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Cycle safely with your kids during the school holidays

Cycle safely with your kids during the school holidays

Parents can teach their children to be safe cyclists by going out with them and leading by example. South African roads are public spaces and cyclists have the right to ride their bicycles on them but riding a bike on public roads is a huge responsibility and it is vital that children are made aware of the rules of the road as well as how to handle a bicycle in a safe and responsible way.

Learning to cycle is a rite of passage for children and has the added benefits of health and fitness. Cycling can be one way your child gets enough exercise during the winter school holidays and it makes for a good day’s entertainment for the whole family. Cycling represents fun, freedom and fresh air everything that good about being a kid. It’s also an easy way to burn calories, become flexible and to learn co-ordination.

Teaching children to travel effectively by bicycle as they get older develops patience, discipline, self-reliance and personal responsibility.  Learning to negotiate traffic by cycling also teaches essential driving skills that will make them safer and more courteous motorists later.  Like swimming and motoring, the safety of cycling is determined primarily by behavior; education and skill development are key to success. As a cyclist’s skills and maturity progress, safe cycling becomes possible in an increasingly wide variety of environments. An important consideration for cycling with children is matching route selection and adult supervision to the developmental and skill levels of the child.

“Riding with children affords a parent the opportunity to supervise their cycling, especially at edge locations such as street crossings.   Parents should model consistent behavior by stopping and looking both ways before proceeding, and invite the child to assist in assessment of traffic conditions,” says Karin Pohl, general manager of the Pedal Power Association.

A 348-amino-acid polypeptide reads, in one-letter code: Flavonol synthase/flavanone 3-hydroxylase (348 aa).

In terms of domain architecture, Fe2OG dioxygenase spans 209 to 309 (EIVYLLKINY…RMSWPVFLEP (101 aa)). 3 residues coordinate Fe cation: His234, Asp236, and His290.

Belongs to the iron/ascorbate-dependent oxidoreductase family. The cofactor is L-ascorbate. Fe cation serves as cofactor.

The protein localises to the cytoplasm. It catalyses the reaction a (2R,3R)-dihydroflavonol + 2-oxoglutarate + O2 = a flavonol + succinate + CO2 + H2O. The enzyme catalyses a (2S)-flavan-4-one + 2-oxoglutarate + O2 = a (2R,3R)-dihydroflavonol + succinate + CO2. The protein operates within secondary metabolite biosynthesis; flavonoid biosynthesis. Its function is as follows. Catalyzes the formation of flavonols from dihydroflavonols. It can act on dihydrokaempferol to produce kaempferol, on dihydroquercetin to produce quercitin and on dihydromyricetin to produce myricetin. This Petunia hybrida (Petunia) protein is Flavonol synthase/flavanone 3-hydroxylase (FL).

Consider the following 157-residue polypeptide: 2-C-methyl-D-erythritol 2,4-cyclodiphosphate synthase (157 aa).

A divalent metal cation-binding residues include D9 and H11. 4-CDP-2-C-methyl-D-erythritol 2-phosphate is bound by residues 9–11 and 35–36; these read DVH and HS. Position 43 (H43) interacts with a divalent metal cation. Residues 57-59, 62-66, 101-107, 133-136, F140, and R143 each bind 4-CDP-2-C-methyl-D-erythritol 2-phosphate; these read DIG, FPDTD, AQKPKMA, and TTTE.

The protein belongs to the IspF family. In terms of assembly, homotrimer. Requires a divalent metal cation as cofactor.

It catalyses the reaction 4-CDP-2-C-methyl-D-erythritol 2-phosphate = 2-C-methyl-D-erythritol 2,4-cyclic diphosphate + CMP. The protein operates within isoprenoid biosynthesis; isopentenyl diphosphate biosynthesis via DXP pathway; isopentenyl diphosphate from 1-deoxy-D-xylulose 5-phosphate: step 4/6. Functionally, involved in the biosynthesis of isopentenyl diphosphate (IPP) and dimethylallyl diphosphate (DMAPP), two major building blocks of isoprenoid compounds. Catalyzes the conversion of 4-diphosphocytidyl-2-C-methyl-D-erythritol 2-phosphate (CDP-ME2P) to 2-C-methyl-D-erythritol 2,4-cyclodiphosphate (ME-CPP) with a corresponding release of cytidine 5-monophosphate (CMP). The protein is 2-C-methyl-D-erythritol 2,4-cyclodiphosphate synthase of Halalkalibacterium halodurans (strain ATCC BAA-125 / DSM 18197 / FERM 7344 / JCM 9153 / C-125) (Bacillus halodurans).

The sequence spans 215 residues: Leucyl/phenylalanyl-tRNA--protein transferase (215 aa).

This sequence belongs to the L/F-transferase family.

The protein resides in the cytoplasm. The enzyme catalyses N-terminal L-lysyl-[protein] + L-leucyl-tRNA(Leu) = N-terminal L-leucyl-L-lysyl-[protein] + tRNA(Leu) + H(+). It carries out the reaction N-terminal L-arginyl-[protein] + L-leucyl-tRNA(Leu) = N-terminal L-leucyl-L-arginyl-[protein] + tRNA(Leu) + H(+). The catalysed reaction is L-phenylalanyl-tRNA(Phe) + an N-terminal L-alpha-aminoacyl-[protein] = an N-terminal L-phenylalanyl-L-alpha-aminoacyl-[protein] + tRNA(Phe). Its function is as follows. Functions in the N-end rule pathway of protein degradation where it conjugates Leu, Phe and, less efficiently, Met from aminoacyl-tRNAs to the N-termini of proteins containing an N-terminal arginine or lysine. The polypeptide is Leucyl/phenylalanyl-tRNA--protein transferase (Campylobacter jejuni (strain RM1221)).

Although many parents and children are tempted to think of sidewalks as safe places for children to ride, traveling any distance on a sidewalk inevitably results in crossing intersections and driveways or crossing roadways mid-block.  Such movements are associated with the most common collision types for child cyclists, in part because of children’s errors, but also because motorists are less likely to notice bicyclists entering their path from sidewalk locations when they are focused on traffic approaching in the roadway.

A leading contributor to car-bike crashes is cycling on the wrong side of the road.  At intersections, where the vast majority of car-bike collisions happen, other drivers aren’t expecting or looking for traffic approaching from the wrong direction. When riding with a child to supervise their bicycling, an ideal riding position is slightly behind and to the left of the child, with the child setting the pace. This position allows the parent or instructor to watch and communicate with the child, while also diverting overtaking traffic to pass at a larger distance from the child

Children between the ages of 7 and 10 can develop the traffic and handling skills to operate safely on low speed, low traffic two-lane residential streets.  By their early teens, they can develop the skills to handle multiple lane streets. “Although some cyclists may prefer more direct, important roads depending on their travel objectives, low traffic streets and greenways are often the most enjoyable places to ride for a wide variety of cyclists,” explains Pohl.

The Pedal Power Association of South Africa offers helpful information that parents should share with their children from an early age:

  • You must always wear a helmet
  • You must ride in single file
  • You may not hold onto any other vehicles
  • You may not deliberately swerve from side to side
  • You may not carry another person or object that prevents you from seeing where you are going, and from having complete control over your bicycle
  • If you are riding on a public road where there is a bicycle lane, you must use that lane
  • You may ride on any road, EXCEPT on a freeway
  • Obey all traffic laws, including stopping at red traffic lights and stop streets. Proceed through intersections only when it is safe to do so


It is important for everyone to check their bicycles before setting out – you do not want to break down in the middle of a busy road, or far from help! Check the bikes together and set the example to your children.

Checklist before your bike ride:

  • Are the tyres free of holes, cuts or any embedded
  • Are the wheels pumped hard enough
  • Are the wheels tightly secured?
  • Check both the brakes are they working?
  • Are the gears working as they should?
  • Is the chain clean and well oiled?
  • Is the handlebar and saddle firmly fixed?
  • Are there any cracks in the frames or forks?
  • Do you have a saddle bag with emergency spares attached to the bicycle that includes a spare tube, a patch kit and tyre levers
  •  Do you have lights and reflectors on the bicycle (red at the back, white at the front)


Long bike rides can be tiring or tedious for children; it’s useful to start small and break up longer trips with stops every 20 minutes or so.  Planning a round trip to a destination of interest such as an ice cream shop, restaurant, or park works especially well.